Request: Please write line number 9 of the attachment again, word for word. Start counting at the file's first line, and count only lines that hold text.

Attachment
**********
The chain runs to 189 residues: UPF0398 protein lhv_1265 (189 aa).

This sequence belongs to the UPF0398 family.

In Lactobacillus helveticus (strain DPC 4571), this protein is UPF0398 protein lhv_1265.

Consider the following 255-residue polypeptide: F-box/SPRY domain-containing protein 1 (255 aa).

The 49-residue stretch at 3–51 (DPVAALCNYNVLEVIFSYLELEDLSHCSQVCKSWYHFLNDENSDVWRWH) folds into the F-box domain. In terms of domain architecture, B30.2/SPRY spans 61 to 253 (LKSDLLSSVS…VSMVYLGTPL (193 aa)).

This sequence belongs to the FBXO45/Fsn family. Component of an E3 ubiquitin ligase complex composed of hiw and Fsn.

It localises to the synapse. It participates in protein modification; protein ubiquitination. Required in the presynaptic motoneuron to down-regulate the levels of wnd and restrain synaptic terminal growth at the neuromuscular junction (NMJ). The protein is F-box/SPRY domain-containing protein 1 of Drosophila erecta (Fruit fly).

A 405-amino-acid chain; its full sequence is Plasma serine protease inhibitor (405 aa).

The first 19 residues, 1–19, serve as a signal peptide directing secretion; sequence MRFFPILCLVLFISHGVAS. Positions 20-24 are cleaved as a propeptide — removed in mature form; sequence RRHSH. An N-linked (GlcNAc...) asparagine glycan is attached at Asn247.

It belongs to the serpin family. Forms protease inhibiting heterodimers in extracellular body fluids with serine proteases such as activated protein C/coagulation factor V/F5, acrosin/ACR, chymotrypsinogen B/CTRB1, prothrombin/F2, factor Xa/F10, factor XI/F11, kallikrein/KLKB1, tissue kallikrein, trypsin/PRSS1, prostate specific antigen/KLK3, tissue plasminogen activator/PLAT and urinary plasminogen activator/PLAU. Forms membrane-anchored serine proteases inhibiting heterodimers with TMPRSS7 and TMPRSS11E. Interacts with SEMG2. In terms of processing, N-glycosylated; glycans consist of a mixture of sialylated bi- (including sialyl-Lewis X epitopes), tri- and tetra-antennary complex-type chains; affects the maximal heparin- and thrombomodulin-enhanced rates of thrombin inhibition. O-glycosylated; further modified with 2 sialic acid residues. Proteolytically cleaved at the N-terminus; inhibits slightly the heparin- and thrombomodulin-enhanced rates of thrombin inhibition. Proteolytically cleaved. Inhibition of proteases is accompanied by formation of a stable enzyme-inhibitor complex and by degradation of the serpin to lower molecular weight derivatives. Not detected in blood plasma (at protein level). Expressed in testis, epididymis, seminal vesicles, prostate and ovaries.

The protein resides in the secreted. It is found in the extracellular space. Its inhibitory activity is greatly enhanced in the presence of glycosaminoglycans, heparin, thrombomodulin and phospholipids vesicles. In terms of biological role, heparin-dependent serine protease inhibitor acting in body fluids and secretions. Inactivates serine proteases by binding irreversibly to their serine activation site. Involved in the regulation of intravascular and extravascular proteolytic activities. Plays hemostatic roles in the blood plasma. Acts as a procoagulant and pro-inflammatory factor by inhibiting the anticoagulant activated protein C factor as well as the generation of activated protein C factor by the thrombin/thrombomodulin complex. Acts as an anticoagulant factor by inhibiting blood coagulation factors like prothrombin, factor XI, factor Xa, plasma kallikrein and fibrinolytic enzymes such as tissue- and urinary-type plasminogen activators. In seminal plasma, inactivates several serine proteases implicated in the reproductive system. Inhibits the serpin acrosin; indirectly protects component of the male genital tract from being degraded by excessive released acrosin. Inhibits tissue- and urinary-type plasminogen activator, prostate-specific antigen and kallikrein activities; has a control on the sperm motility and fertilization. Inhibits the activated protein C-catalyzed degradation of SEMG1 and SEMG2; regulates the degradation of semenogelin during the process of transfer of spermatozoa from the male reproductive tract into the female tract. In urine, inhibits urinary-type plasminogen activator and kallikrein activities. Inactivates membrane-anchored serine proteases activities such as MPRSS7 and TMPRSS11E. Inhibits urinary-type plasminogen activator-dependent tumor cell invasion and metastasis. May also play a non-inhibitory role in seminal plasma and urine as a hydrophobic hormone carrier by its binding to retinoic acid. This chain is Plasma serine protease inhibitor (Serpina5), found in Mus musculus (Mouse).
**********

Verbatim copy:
The first 19 residues, 1–19, serve as a signal peptide directing secretion; sequence MRFFPILCLVLFISHGVAS. Positions 20-24 are cleaved as a propeptide — removed in mature form; sequence RRHSH. An N-linked (GlcNAc...) asparagine glycan is attached at Asn247.